Epidemiology of chytridiomycosis in rainforest stream tadpoles
Cashins, Scott David (2009) Epidemiology of chytridiomycosis in rainforest stream tadpoles. PhD thesis, James Cook University.
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Amphibians are declining at an alarming rate and approximately one third of species are currently threatened with extinction. A primary cause of this decline has been the emergence of the disease chytridiomycosis caused by the pathogen, Batrachochytrium dendrobatidis (Bd). Historically, the extinction of free-living species due to disease is exceedingly rare; however, dozens of amphibians in recent years are feared gone due to Bd. For disease to drive extinction, theory indicates a reservoir host is needed to maintain a positive force of infection on susceptible individuals to prevent pathogen "fade out" as the doomed species decline. Accordingly, understanding pathogen dynamics (e.g. prevalence, intensity, transmission, seasonality) within reservoir hosts is critical to properly understand and mitigate species declines and prevent extinction. In the case of chytridiomycosis, no non-amphibian hosts have been found, however, less susceptible adults and amphibian larvae can serve as reservoirs.
While most research has focused on infection in adults, tadpoles probably are important reservoirs; they carry the pathogen and are thought to suffer few negative effects, and most species that have declined are associated with aquatic habitats. To better understand the role tadpoles play in pathogen dynamics I investigated the epidemiology of Bd in a tadpole assemblage (consisting of five species) within two rainforest streams over two years. I studied changes in prevalence and intensity of infection over time and how their values were affected by abiotic factors such as temperature and water flow rate, as well as by biotic factors such as the ecology, behaviour and developmental rate of each species. In species with a high prevalence of infection, I studied the response of tadpoles to infection and the effects these responses had on the infection and on their physical condition. A saprobic or long-lived life stage of Bd could significantly alter pathogen dynamics among hosts. To investigate this possibility, I developed a method to detect Bd in the environment and I used this to sample the stream over the course of one year.
I found significant species-specific variation in space and resource use within the tadpole assemblage; these differences appear to affect susceptibility to infection. Torrent-adapted tadpoles were significantly more likely to be infected than pool-adapted tadpoles. This is likely due to differences in rates of development that affect duration of exposure to Bd and differences in behaviour that affect pathogen transmission. Prevalence of infection in torrent tadpoles increased with body size (proxy for duration of exposure) indicating that transmission occurred throughout the year. Prevalence varied seasonally between ~ 25-100% and was driven by a combination of duration of exposure, recruitment of small tadpoles and metamorphosis of large tadpoles. Drivers of infection intensity are less clear, however, body size and water flow are important and in fast-flowing habitats repeat transmission from the external environment appears to be more important than self-reinfection in determining individual infection intensities.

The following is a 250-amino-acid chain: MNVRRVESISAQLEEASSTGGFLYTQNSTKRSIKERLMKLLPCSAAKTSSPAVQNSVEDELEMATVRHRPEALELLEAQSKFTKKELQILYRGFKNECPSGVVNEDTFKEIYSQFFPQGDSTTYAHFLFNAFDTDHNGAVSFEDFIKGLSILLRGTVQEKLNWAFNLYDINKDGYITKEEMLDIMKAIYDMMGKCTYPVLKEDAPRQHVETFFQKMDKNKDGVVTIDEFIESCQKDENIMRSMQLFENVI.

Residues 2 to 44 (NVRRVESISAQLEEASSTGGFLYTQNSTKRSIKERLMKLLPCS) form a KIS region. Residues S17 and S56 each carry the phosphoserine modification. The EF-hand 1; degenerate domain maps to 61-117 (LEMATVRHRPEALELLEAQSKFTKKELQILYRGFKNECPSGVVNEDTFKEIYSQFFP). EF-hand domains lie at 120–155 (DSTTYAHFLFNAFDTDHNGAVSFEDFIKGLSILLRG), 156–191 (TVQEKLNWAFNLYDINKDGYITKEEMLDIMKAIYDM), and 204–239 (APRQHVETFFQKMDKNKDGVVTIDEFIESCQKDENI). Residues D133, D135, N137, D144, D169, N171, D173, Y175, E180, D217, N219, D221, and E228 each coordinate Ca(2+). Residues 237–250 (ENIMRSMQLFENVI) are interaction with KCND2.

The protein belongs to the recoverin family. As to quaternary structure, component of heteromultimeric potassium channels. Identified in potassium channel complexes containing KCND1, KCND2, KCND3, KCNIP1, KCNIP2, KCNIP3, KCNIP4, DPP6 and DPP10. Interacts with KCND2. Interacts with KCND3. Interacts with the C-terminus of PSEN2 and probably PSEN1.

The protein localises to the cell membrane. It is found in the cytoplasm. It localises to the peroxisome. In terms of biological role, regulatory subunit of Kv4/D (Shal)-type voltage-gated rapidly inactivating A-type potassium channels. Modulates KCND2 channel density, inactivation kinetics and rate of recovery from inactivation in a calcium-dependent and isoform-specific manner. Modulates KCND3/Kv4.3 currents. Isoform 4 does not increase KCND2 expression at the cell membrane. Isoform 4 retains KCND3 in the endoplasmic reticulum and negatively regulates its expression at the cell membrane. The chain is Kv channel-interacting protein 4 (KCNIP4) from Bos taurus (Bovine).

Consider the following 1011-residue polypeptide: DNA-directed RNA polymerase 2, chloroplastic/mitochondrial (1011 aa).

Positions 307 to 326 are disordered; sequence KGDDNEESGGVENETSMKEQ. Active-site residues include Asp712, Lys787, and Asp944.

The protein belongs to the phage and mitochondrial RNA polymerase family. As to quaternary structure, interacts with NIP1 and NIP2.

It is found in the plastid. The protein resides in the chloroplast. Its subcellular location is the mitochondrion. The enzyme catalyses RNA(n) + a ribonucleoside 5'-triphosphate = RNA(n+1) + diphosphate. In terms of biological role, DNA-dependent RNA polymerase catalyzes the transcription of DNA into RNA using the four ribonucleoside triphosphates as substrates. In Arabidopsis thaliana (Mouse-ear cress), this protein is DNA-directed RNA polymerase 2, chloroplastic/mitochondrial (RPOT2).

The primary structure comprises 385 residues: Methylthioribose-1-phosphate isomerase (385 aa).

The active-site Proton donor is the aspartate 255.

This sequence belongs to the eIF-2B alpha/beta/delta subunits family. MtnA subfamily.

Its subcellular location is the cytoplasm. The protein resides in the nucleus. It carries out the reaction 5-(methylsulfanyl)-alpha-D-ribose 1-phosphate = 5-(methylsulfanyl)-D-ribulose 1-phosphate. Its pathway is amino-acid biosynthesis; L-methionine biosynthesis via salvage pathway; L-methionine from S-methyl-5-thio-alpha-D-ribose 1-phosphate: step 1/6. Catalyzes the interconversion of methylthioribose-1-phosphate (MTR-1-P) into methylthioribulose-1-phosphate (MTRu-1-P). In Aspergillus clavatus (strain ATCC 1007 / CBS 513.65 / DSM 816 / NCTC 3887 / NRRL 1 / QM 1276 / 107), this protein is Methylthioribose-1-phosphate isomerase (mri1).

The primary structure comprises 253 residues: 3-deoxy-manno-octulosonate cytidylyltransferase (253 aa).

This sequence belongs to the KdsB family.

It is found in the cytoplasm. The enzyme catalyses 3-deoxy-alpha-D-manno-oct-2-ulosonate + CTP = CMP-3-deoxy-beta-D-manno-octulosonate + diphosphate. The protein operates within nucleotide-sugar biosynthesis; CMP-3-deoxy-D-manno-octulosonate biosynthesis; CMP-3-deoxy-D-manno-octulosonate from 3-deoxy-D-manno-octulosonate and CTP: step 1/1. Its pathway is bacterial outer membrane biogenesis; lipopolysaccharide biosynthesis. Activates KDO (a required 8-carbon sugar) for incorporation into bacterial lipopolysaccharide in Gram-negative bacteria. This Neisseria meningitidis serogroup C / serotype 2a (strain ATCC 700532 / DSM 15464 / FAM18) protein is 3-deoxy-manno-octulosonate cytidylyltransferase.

After infection most torrent tadpoles suffered significant tooth loss. This loss severely decreased their ability to feed (in some cases causing apparent starvation), which led to significant decreases in body condition for many individuals. Most tadpoles, however, regrew mouthparts despite continued infection, resumed feeding, and metamorphosed. The relationships between infection intensity, prevalence, tooth loss and body condition indicate that these tadpoles have a measure of tolerance or increased resistance, which may be a result of strong selection pressure exerted by chytridiomycosis.
Environmental sampling for Bd revealed that environmental levels are low throughout the year, but may increase when prevalence in tadpoles is highest, suggesting that tadpoles are the major source of Bd zoospores in the environment.
|Item Type:||Thesis (PhD)|
|Keywords:||amphibian declines; amphibian mortality; amphibian populations; amphibians; Batrachochytrium dendrobatidis; Bd; Bd zoospores; chytrid infections; chytridiomycosis; disease; endangered species; epidemiology; extinction; frogs; fungal infections; host-pathogen interactions; larvae; North Queensland; pathogenic fungi; pathogenic fungus; pathogenic microorganisms; pathogens; polliwogs; pollywogs; rain forest animals; rainforest stream tadpoles; rare species; species decline; stream dwelling frogs; tadpoles; threatened species; toads; Wet Tropics|
Publications arising from this thesis are available from the Related URLs field. The publications are:
Cashins, Scott D., Skerratt, Lee F., and Alford, Ross A. (2008) Sodium hypochlorite denatures the DNA of the amphibian chytrid fungus Batrachochytrium dendrobatidis. Diseases of Aquatic Organisms, 80 (1). pp. 63-67.
|Date Deposited:||20 Nov 2012 06:52|
|FoR Codes:||06 BIOLOGICAL SCIENCES > 0602 Ecology > 060204 Freshwater Ecology @ 34%
06 BIOLOGICAL SCIENCES > 0603 Evolutionary Biology > 060307 Host-Parasite Interactions @ 33%
07 AGRICULTURAL AND VETERINARY SCIENCES > 0707 Veterinary Sciences > 070704 Veterinary Epidemiology @ 33%
|SEO Codes:||96 ENVIRONMENT > 9608 Flora, Fauna and Biodiversity > 960806 Forest and Woodlands Flora, Fauna and Biodiversity @ 50%
96 ENVIRONMENT > 9604 Control of Pests, Diseases and Exotic Species > 960404 Control of Animal Pests, Diseases and Exotic Species in Forest and Woodlands Environments @ 50%
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